On 28 February 2018, the Brussels Court of Appeal (the “Court”) held that the decision of the Belgian Competition Authority (Belgische Mededingingsautoriteit / Autorité belge de la Concurrence) (“BCA”) to partially lift specific conditions imposed on Kinepolis was poorly reasoned and it therefore annulled the decision.
This judgment constitutes the latest episode in a long-running legal saga in the Belgian cinema sector. In November 1997, the former Belgian Competition Council (later replaced by the BCA) cleared the merger of the Claeys and Bert groups which gave rise to the Kinepolis group. The decision was subject to conditions, including the obligation on Kinepolis to obtain the approval from the competition authority prior to any form of growth, including organic growth (i.e., any increase in the number of screens or seats operated by Kinepolis). The Competition Council imposed these conditions on Kinepolis for an indefinite period of time.
In 2010, after a four-year legal battle, Kinepolis only managed to have part of these conditions lifted (See, VBB on Belgian Business Law, Volume 2010, No. 4, available at www.vbb.com). In 2017, nearly twenty years after the merger, Kinepolis made a new attempt to have all the conditions removed. After analysing the necessity of the remaining conditions to prevent a restriction of competition in the prevailing market structure, the BCA decided in May 2017 to lift the restriction on organic growth, subject to a two-year transition period. It left the other remaining conditions in place. These were the conditions preventing Kinepolis from (i) growing through acquisition without prior approval from the BCA; (ii) obtaining exclusive or priority rights to distribute films; and (iii) concluding programming agreements with independent cinema owners (See, VBB on Belgian Business Law, Volume 2017, No. 5, available at www.vbb.com).
This decision was appealed by two competing cinema operators, Euroscoop and I-Magix, and gave rise to the most recent judgment of the Court. The appellants argued before the Court that the BCA’s decision was insufficiently reasoned to justify that the condition regarding organic growth be lifted.
In its judgment of 28 February 2018, the Court examined the role of the BCA and its responsibility to reason its decisions. The Court held that the BCA, as an administrative authority, is required to reason its decisions adequately. Such an obligation is even more concrete and precise when the decision concerned derives from a proposal or an advice. This applies to the BCA, as its main decision-making body, the Competition College, adopts its decisions on the basis of a draft received from the College of Competition Prosecutors, the investigatory arm of the BCA.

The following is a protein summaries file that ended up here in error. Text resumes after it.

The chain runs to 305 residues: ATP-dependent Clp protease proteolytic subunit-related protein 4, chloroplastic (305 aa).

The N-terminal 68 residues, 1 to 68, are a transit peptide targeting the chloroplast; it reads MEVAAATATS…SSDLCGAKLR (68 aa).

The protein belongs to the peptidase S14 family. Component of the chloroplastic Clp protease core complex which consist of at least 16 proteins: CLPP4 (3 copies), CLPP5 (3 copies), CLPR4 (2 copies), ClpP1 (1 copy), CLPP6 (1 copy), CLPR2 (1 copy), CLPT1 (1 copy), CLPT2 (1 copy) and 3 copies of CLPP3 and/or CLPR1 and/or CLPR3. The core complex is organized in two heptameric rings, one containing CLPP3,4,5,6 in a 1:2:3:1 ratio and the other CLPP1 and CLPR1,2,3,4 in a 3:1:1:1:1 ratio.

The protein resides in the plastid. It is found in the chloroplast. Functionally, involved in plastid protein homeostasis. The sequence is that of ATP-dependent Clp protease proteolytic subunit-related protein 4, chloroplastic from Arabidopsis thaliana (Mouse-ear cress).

The Court further considered the role of the Competition College, which it held to exercise a control function over the draft decisions proposed by the College of Competition Prosecutors. It then connected the Competition College’s role with the obligation to reason its decisions. The Court stated that “[t]his control does not preclude the Competition College from departing from the draft decision prepared by the College of Competition Prosecutors. The Competition College – in the framework of its control function – has to ensure that each modification to the draft decision of the College of Competition Prosecutors is complete and adequate, both in fact and in law.”
The Court then compared the draft decision of the College of Competition Prosecutors and the final decision of the Competition College. In the Court’s view, the Competition College provided insufficient reasoning to justify a departure from the draft decision. More specifically, according to the Court, the Competition College insufficiently reasoned why it lifted the condition preventing Kinepolis from growing organically in its entirety, while the College of Competition Prosecutors had limited its proposal to lifting the condition with respect to minor forms of organic growth only. The Court added that the Competition College insufficiently reasoned its decision to grant a two-year interim period.
The judgment is another setback for Kinepolis and underlines the importance of the draft decision prepared by the College of Competition Prosecutors as well as the obligation of the Competition College to justify any deviation from that draft decision.